Baseball Primer Newsblog
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Saturday, September 01, 2012
Jack Morris twirls his poliosised mustache, evilly rubs hands, and allows yet another earned run in just for funzies.
Jesse Haines, Pitcher
Surely the least talented and accomplished pitcher in the Hall of Fame. Haines had the fortune of playing with Frisch for 11 years and playing under him for five. That association helped grease the wheels for Jesse’s election to the HOF in 1970 by the Vet Committee. This despite the fact that the right-hander pitched 19 years in the National League and led the league in exactly three categories: games pitched in 1920, and complete games and shutouts in 1927. In all those years he received MVP votes in only one season, and even then he was 8th in balloting. Haines was never one of the marguee pichers in the game, or even on his own team much of his career. The Cardinals went to the World Series three times with Haines as a part of their rotation, and he never once started Game One of the Fall Classic, in fact he was usually the third pitcher in their rotation. Haines did pitch well in the post-season, but he was not a great pitcher. He pitched for a very long time and was part of four pennant-winning clubs, but he won more than 13 games only four times in his 19 seasons. His 3.64 ERA is the highest of any starting pitcher in Cooperstown.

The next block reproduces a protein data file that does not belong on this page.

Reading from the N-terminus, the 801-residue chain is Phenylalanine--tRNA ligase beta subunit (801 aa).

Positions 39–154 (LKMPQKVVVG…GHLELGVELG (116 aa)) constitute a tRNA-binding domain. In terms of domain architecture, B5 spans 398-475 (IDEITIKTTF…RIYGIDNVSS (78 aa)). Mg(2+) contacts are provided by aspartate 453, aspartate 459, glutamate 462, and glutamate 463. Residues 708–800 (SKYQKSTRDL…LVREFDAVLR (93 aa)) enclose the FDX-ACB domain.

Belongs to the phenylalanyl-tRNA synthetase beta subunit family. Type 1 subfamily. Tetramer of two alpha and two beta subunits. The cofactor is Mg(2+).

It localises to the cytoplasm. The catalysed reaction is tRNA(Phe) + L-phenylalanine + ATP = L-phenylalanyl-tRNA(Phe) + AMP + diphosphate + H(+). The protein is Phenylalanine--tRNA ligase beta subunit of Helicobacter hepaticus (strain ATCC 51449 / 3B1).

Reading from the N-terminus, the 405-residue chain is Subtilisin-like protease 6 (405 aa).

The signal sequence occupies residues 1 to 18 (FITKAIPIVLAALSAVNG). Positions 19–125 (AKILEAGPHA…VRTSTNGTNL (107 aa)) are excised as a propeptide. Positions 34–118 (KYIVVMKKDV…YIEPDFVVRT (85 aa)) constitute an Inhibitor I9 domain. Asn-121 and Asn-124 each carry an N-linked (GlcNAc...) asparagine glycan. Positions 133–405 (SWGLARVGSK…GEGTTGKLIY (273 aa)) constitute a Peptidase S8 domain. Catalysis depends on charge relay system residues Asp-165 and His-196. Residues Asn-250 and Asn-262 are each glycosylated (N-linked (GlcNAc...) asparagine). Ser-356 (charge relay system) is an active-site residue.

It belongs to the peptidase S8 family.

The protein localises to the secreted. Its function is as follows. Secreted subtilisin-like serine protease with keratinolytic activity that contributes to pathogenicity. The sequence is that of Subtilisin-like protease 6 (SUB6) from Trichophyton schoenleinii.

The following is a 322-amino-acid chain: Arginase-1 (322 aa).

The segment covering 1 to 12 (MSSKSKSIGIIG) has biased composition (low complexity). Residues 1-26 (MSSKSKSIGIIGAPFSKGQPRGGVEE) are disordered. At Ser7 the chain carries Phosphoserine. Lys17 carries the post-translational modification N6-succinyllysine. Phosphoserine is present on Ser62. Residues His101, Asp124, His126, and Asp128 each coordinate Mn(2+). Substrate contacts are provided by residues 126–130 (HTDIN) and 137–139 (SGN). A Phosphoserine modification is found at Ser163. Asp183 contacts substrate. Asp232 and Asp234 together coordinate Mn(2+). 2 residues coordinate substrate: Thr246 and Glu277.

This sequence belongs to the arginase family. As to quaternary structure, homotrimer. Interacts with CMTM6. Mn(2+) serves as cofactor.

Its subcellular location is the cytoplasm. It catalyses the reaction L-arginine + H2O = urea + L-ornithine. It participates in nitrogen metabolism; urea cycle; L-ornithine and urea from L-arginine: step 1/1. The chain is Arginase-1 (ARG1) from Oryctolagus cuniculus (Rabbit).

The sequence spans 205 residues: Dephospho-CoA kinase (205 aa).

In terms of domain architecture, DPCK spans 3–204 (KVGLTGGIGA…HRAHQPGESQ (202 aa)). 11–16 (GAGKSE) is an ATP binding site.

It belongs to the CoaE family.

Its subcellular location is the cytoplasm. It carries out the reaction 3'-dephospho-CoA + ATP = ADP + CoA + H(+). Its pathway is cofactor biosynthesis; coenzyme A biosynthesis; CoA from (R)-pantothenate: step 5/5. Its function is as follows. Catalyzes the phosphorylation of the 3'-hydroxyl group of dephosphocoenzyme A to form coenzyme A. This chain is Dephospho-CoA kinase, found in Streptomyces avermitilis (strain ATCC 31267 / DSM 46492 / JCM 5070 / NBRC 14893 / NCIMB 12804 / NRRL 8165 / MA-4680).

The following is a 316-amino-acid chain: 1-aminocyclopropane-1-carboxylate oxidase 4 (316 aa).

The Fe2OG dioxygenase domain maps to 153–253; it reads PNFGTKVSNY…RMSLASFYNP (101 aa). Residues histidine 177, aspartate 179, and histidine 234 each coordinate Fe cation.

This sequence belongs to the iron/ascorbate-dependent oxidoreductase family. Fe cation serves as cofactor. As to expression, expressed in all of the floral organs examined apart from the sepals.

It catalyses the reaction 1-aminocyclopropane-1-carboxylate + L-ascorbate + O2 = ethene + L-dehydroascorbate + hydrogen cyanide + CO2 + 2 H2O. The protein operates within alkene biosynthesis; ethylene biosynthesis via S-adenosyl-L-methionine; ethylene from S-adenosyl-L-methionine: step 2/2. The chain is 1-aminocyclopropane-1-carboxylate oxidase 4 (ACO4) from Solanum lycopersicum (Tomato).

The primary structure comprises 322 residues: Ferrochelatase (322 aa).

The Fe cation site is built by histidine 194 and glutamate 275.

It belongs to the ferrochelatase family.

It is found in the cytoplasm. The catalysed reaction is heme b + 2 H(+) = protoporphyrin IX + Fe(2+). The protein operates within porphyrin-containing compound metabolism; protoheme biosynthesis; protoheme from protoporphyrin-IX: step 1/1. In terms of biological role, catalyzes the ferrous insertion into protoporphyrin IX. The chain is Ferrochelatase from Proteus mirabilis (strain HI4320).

Herb Pennock, Pitcher
For more than a decade, Pennock was a mediocre pitcher (77-72, 3.72 ERA in mostly the Deadball Era). Then when he was 29 years old he was dealt to the Yankees and he started to win games, which isn’t hard to understand considering Babe Ruth and Lou Gehrig were his teammates. Pennock didn’t even really win that much for a Yankee pitcher in the 1920s and 1930s – he averaged 14 victories per season with the Bombers. His ERA was good in only five of his seasons with New York, otherwise it was higher than league average. He was 5-0 in World Series games, so he has that going for him. But the lefty had a career 3.60 ERA (about 5% better than league average), gave up a ton of hits, and didn’t strike out many batters at all (three per nine innings – an abysmal mark even for that era). He was a slightly better than average pitcher who had the fortune of being on great Yankee teams. He was nowhere near as good a pitcher as say, David Cone or David Wells or Kevin Brown or Andy Pettitte. Or to take a few from his era: Wes Ferrell, Tommy Bridges, Charlie Root, or Ray Kremer. And none of those gentlemen are in the Hall of Fame.
Posted: September 01, 2012 at 08:54 AM | 74 comment(s)
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